Many people, even those who support abortion rights, did not believe the photos were accurate. Some insisted we had deliberately removed the embryos before taking the photos. The images weren’t consistent with those often seen in embryological textbooks, magnified on ultrasounds or used in anti-abortion propaganda; these enlarged images are not what you see with the naked eye after an abortion. A Stanford gynecologic pathologist has validated our photos, but many people could not believe the pictures were presented unaltered.
We weren’t surprised by the vitriol. We knew we’d face pushback. While we have long felt comfortable showing our patients the pregnancy tissue after an abortion, we went through serious consideration before making the images public on our website. We did not want our message to undermine our unequivocal support for patients who make this decision at later stages when there is a visible embryo or fetus.
We also recognized that people taking abortion pills or having miscarriages might find the images confusing because they don’t show the blood passed out of the body. And, of course, someone who has had a miscarriage after a desired pregnancy might feel considerable sadness when viewing the photos.
But showing these images is vital to counter misinformation, not only for patients but for our colleagues as well. Dr. Jeffrey Levine is a professor of family medicine and director of reproductive and gender health programs at Rutgers Robert Wood Johnson Medical School. He’s been teaching abortion care to fellows, residents and medical students for nearly two decades.
“When we examine the tissue after a procedure, everyone is consistently surprised. They expect to see an embryo, fetus or at least some body parts,” he told us, describing the students’ experience as “underwhelmed.”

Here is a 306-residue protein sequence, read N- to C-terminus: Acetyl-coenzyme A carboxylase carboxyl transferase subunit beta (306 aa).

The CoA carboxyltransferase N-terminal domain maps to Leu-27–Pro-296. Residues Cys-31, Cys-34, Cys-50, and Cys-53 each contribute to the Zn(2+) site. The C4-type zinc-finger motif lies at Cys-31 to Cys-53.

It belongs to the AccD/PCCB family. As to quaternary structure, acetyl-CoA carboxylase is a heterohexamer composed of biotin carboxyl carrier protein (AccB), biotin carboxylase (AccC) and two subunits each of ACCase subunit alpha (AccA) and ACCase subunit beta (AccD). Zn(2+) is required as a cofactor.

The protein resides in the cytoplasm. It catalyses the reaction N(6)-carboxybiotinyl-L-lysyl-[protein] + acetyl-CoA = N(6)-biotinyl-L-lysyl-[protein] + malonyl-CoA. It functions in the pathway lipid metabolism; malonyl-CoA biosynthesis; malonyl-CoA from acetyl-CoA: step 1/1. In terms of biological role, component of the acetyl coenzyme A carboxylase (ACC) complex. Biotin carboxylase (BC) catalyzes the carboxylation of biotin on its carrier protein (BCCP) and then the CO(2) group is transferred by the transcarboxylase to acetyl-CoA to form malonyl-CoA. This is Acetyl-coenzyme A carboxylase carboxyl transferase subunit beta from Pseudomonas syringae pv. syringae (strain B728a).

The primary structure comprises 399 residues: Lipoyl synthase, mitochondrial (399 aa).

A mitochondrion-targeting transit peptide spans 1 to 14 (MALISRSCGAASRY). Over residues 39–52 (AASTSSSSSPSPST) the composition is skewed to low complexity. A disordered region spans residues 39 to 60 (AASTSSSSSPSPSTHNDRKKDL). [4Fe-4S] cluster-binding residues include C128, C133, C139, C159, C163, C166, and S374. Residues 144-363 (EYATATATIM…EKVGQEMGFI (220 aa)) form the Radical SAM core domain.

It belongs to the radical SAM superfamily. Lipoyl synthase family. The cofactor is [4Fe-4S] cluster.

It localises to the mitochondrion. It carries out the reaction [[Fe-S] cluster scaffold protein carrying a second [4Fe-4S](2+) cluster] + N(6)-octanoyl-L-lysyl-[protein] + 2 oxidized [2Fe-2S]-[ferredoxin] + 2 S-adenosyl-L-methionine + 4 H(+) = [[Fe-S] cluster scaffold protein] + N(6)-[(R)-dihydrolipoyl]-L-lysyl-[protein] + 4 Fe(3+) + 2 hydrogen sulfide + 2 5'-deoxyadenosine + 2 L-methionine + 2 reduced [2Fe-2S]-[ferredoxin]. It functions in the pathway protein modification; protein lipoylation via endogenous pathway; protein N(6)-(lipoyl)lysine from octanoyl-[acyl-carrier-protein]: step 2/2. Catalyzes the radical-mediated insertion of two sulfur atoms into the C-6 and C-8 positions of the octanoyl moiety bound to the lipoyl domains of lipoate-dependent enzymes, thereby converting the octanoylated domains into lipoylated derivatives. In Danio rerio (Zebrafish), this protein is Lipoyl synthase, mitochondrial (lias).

But our primary daily work, of course, is with patients. And when our patients look at the tissue, it often makes them realize how much guilt or even shame they have internalized from society’s judgment in making this deeply personal decision.
Relief was how Jewel experienced seeing the pregnancy tissue. “I was really scared about all the horror stories and the trauma. The anxiety of coming here was worse than actually going through it,” she told Dr. Fleischman.
In many ways, medical care related to abortion has never been more straightforward. And we know abortion is an important part of primary care and could be widely available in mainstream practice settings — if the Dobbs decision hadn’t suddenly thrust many of our colleagues in states across the country into jeopardy.
Instead, we find ourselves in a country divided by politics rather than by patient need. Ensuring that our patients, colleagues and the general public have clear, objective information about abortion is critical for patients to get the care they deserve.
Erika Bliss is a family physician who provides primary care and telehealth medication abortion services through her private practice in Washington State. Joan Fleischman is a family physician who provides medication abortion and manual uterine aspiration at her practice, Early Options, in New York. Michele Gomez is a family physician who provides and teaches medication abortion and manual uterine aspiration in California. They are co-founders of the MYA Network.